Why vaccines, not drugs, are our only possible way out of the ...

Ideas

Why vaccines, not drugs, are our only possible way out of the pandemic

Theoretically, drug-based protection may be attainable, but the practicalities suggest otherwise

Hanél Sadie-Van Gijsen
Drugs only work for as long as we take them, so to end the Covid-19 pandemic with medication such as ivermectin, every person in the world would have to take the drug every day.
HIGHLY UNLIKELY Drugs only work for as long as we take them, so to end the Covid-19 pandemic with medication such as ivermectin, every person in the world would have to take the drug every day.
Image: SAPS

This article is, perhaps surprisingly, not about the evidence around the usefulness of ivermectin to prevent or treat Covid-19.

Up to Monday July 26, there were 75 clinical trials on the use of ivermectin for Covid-19 listed on the US National Library of Medicine’s ClinicalTrials.gov, the authoritative global database for all registered and approved clinical trials. Most are still ongoing and there will undoubtedly be others registered in the near future, so we are probably still a long way off from the last word on that topic. But I came to the realisation that that is not the point. Even if these trials demonstrate fantastic success of ivermectin, or any other drug, in the prevention and/or treatment of Covid-19, such drugs will not provide us with a way out of the pandemic.

When you recover from a viral infection, it marks the end of the road for all the virus molecules you had in your body. Viruses need to infect new hosts all the time to keep going. However, every time a virus meets a dead end, in other words a potential new host that turns out to be immune to infection, its odds of having a future drop considerably. That is the principle behind and the beauty of herd immunity. If everybody, or almost everybody, is immune, the virus has no other option but to go away.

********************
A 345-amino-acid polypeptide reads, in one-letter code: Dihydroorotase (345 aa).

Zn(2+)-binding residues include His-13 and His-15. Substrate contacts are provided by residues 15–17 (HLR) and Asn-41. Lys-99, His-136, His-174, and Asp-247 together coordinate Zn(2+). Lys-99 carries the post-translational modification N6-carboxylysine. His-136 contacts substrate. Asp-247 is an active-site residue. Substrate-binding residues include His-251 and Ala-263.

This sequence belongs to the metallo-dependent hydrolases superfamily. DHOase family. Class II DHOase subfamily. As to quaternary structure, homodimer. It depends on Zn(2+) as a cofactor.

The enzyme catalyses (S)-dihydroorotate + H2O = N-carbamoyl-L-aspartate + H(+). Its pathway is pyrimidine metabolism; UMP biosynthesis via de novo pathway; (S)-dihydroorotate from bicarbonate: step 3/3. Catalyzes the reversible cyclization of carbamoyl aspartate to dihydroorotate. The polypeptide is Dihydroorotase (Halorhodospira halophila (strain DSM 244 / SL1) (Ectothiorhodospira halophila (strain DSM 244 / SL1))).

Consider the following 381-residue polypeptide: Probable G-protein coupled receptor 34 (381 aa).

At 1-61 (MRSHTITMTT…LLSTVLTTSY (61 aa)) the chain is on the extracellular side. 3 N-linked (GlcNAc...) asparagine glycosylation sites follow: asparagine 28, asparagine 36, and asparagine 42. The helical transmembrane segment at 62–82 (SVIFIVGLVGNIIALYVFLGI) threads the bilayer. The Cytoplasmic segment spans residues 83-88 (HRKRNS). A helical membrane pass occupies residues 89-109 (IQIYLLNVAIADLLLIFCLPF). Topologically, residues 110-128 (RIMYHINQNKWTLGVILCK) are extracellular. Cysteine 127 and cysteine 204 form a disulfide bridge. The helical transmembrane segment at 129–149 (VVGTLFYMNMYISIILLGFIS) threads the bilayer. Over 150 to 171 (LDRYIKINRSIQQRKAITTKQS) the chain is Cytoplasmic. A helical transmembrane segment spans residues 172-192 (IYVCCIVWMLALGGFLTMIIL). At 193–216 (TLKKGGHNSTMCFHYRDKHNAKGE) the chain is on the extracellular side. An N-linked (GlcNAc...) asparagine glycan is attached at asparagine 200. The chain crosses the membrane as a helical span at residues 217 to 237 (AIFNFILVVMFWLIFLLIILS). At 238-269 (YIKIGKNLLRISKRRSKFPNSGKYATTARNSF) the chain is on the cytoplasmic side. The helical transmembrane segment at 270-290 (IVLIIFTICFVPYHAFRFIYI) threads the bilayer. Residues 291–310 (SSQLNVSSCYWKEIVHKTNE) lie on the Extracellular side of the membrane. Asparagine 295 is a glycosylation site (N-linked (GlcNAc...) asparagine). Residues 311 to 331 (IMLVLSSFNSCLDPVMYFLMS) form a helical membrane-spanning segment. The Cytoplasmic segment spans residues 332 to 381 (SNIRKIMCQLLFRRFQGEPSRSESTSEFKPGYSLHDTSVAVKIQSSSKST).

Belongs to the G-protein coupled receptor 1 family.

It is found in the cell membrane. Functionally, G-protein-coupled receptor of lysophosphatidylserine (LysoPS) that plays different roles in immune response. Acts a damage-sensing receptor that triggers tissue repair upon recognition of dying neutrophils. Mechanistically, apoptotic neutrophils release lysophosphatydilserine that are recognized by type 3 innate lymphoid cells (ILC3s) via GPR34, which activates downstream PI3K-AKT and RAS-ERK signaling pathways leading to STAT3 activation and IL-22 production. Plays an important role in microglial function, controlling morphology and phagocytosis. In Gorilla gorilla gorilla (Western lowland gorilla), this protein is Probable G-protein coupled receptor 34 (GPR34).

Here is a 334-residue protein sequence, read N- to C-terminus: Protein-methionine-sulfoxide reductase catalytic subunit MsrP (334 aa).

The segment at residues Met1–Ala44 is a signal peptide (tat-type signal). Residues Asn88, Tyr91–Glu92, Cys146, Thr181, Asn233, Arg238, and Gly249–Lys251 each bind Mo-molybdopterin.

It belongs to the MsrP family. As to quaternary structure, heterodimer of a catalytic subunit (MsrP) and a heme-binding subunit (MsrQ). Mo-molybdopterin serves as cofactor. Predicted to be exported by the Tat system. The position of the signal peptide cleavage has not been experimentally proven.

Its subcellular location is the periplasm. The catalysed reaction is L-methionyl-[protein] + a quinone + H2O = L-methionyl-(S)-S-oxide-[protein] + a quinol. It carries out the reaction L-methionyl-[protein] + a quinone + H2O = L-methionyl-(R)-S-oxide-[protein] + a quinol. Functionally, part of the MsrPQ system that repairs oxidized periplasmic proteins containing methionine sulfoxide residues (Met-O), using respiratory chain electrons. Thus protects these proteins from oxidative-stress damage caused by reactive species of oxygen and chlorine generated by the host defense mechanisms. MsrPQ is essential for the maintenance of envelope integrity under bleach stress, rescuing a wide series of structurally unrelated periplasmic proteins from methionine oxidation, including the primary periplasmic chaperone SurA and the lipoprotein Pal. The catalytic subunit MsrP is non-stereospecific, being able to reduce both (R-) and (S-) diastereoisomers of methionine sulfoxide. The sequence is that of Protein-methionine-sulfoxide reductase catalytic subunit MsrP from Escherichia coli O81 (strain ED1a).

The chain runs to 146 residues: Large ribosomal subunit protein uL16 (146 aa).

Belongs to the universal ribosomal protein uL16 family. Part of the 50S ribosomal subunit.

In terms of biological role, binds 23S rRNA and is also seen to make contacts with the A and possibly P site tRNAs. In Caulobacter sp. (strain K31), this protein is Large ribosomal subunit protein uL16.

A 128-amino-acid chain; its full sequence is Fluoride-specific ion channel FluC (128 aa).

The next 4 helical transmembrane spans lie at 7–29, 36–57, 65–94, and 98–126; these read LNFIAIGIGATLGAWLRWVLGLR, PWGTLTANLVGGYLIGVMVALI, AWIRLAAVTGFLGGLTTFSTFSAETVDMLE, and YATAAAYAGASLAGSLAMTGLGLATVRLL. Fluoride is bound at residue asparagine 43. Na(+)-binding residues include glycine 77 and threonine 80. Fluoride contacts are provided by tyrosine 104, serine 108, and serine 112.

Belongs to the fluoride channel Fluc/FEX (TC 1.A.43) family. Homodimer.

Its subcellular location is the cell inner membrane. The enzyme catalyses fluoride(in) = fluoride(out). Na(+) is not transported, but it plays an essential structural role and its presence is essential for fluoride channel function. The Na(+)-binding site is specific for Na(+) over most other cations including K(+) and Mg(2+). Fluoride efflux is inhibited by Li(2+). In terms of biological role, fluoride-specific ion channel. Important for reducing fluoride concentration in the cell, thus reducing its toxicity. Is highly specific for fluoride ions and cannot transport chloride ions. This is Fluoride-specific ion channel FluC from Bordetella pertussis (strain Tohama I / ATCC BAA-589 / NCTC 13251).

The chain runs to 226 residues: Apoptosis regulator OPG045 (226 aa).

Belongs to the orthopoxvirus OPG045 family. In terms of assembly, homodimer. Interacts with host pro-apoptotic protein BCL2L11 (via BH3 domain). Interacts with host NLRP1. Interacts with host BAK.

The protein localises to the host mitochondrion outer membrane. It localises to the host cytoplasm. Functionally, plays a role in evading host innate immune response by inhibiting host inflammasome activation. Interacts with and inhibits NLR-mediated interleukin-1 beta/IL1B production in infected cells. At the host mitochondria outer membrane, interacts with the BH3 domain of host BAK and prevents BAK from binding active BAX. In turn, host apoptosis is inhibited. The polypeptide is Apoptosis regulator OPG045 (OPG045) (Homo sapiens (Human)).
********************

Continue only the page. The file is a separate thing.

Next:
Vaccines provide long-term immune protection against viral infections and have the potential to eradicate these diseases. We know this from our global success at eradicating polio towards the late 1990s and smallpox in the late 1970s. International donors, led by the US, contributed about a third of the costs — $98m (about R1,4bn) — towards smallpox eradication efforts and it was subsequently calculated that the US recouped its contributions every 26 days due to the savings of not having to vaccinate or treat smallpox any more. That number becomes very relevant if you consider how much money we now spend on our collective Covid-19 protection and treatment measures, as well as the enormous economic costs of lockdowns, social restrictions, grants and business relief.

On the other hand, drug-based herd protection against Covid-19 might be achievable in theory, but it would require the constant cooperation of every person on the planet. That is because drugs only work for as long as you take them and to end the pandemic with a drug, you would need every person around the world to take that drug every day. No room for drug hesitancy or issues around side-effects or interactions with other drugs, no free passes for pregnant or breast-feeding women and definitely no room for global supply shortages. And because the drug treatment would probably not involve long-term stimulation of the immune system, total eradication of the virus would be unlikely. In short, we would all be dependent on that drug, forever.

Doctors who treat TB patients will attest to how difficult it is to get them to take their medication consistently for 18 months. And this is for a disease these patients have and presumably want to get cured of. Now imagine the odds that people will keep on consistently taking a drug for decades to come to prevent a disease they don’t have.